Send the link below via email or IMCopy
Present to your audienceStart remote presentation
- Invited audience members will follow you as you navigate and present
- People invited to a presentation do not need a Prezi account
- This link expires 10 minutes after you close the presentation
- A maximum of 30 users can follow your presentation
- Learn more about this feature in our knowledge base article
Do you really want to delete this prezi?
Neither you, nor the coeditors you shared it with will be able to recover it again.
Make your likes visible on Facebook?
Connect your Facebook account to Prezi and let your likes appear on your timeline.
You can change this under Settings & Account at any time.
Prayer in School
Transcript of Prayer in School
Ryan Todd Prayer Prayer allows children the chance to gain religous strength Prayer allows children the chance to be a part of something bigger than themselves is a right that is protected by the government Works Cited Those who favor the return of prayer to public schools argue: School prayer can help combat the issues that would instill a sense of morality and is desperately needed to protect our children against school shootings, increasing drug use, alcoholism, teen pregnancy, and HIV transmission. School prayer would allow religious students an opportunity to observe their religious beliefs during the school day.
The U.S. Supreme Court has urged school cooperation with religious authorities for “it then respects the religious nature of our people and accommodates the public service to their spiritual needs.”
Prayer is protected under the 1st amendment under "freedom of religion. "
Those who argue against prayer in public school argue: School prayer violates the “separation of church and state.” The public school system is created for all students and supported by all taxpayers. It should therefore remain neutral on religious issues over which students and taxpayers will differ. School prayer may lead to intolerance.
Public prayer will highlight religious differences causing dispute amongst the differences in the religions. Are there any questions at this time? "Arguments for Prayer in School." History - AllAboutHistory.org. Web. 04 Oct. 2011.
“Arguments Against School Prayer." History - AllAboutHistory.org. Web. 04 Oct. 2011.
"Debate: Prohibition of School Prayer." Debatepedia.org. 31 May 2010. Web. 7 Sept. 2011.
Former students rally to keep prayer in school. 3 June 2011. You Tube. Web. 18 October 2011.
"Pros and Cons of Prayer in School." Popular Issues - AllAboutPopularIssues.org. Web. 04 Oct. 2011.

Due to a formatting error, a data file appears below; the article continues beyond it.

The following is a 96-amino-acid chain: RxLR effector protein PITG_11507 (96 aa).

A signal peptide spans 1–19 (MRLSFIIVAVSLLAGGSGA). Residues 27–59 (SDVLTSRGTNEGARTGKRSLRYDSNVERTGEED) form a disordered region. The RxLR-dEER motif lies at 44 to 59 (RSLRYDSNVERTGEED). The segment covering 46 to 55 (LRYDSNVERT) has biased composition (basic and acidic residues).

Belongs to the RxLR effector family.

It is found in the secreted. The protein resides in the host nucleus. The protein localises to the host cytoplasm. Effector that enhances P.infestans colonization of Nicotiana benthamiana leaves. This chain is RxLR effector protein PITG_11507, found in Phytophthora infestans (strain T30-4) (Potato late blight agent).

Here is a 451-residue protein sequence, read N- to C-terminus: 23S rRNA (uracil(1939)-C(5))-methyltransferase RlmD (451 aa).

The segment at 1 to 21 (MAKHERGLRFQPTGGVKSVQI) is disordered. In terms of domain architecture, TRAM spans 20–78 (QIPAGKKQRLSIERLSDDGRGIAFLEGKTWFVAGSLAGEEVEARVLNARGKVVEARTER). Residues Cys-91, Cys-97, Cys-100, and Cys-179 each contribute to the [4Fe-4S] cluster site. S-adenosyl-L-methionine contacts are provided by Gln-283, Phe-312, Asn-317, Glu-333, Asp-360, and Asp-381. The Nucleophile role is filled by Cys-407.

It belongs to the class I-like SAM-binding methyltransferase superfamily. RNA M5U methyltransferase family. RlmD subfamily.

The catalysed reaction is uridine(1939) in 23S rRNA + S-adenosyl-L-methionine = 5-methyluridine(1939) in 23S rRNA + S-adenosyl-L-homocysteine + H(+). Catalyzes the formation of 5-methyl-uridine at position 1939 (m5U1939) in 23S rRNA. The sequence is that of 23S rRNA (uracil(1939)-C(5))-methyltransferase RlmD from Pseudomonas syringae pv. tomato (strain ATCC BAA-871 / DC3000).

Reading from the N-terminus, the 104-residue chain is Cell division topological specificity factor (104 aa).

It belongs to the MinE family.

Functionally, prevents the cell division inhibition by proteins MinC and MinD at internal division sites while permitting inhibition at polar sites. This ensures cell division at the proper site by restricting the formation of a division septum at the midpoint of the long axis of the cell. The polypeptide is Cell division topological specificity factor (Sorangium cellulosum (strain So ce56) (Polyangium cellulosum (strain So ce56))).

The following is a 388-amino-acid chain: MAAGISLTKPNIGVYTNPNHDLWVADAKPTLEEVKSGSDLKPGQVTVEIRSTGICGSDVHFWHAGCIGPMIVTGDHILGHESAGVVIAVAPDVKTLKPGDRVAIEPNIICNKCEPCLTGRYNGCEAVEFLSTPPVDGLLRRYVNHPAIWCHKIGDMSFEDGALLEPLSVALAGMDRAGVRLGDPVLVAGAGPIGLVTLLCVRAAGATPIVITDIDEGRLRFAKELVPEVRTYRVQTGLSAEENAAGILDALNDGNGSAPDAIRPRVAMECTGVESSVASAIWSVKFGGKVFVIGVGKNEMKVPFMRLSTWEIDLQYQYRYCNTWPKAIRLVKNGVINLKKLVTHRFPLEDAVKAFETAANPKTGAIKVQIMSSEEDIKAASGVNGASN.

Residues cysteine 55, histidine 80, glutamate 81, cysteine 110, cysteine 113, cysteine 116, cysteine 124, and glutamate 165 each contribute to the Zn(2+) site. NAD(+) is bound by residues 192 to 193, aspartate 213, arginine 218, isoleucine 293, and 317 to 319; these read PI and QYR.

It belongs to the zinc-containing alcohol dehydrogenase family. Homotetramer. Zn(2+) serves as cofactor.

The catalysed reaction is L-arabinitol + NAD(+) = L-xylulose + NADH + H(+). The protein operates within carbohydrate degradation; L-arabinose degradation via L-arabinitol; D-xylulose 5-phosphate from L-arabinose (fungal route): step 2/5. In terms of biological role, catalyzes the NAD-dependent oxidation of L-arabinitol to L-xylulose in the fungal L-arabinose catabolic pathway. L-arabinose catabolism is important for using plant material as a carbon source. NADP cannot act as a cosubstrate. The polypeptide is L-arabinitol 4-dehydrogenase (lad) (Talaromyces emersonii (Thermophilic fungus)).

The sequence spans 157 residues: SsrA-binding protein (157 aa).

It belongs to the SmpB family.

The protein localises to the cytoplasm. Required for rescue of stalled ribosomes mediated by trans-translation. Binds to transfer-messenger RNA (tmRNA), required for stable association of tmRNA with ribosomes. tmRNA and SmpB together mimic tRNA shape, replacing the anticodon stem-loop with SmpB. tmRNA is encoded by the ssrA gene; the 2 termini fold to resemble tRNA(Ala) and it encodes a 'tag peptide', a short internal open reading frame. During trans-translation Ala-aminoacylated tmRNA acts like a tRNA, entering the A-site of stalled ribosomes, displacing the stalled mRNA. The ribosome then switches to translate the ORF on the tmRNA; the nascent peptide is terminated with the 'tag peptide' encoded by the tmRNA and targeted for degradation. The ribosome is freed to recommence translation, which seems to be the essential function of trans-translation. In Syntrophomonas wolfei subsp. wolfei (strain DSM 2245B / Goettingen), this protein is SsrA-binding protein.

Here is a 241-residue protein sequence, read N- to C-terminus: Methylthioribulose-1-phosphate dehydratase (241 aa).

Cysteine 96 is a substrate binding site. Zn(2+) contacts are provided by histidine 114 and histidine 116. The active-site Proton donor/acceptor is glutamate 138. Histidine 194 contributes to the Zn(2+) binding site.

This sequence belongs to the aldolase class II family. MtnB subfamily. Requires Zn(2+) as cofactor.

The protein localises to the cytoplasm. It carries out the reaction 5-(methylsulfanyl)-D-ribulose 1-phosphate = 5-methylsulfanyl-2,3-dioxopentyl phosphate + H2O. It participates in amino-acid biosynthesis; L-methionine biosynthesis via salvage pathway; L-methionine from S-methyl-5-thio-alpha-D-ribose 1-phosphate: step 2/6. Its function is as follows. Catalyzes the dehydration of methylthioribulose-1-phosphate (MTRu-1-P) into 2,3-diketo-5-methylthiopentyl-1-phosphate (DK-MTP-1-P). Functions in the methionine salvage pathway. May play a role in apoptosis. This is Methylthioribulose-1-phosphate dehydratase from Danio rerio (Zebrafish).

"Quotes by Presidents." Quotes by Presidents errantskeptics.org. Web. 12 Sep. 2011.
Quotes by Presidents Thomas Jefferson- "The reason that Christianity is the best friend of Government is because Christianity is the only religion that changes the heart." John Quincy Adams- "The general principles on which the fathers achieved independence were.... the general principles of Christianity."
Government Laws 1948 The U.S. Supreme Court struck down religious instruction in public schools in their McCollum v. Board of Education decision 1962 The Supreme Court, in Engel v. Vitale disallowed a government-composed, nondenominational "Regents" prayer which was recited by students 1963 The U.S. Supreme Court ruled that devotional Bible reading and the recitation of the Lord's Prayer in public schools were unconstitutional 1980 The Supreme Court in Stone v. Graham, ruled against a Kentucky law that required the posting of the Ten Commandments in all public school classrooms According to the founding fathers of this great nation, we were founded on God and Christianity alone. In my own opinion... In closing, in the words of Jeff Steele within the song We Want America Back, he explains what America has become without Prayer in school. It reads... 1791 Congress passed the Bill of Rights. Within it the 1st Amendment states that Congress shall make no law respecting an establishment of religion, or prohibiting the free exercise thereof; or abridging the freedom of speech, or of the press; or the right of the people peaceably to assemble, and to petition the Government for a redress of grievances.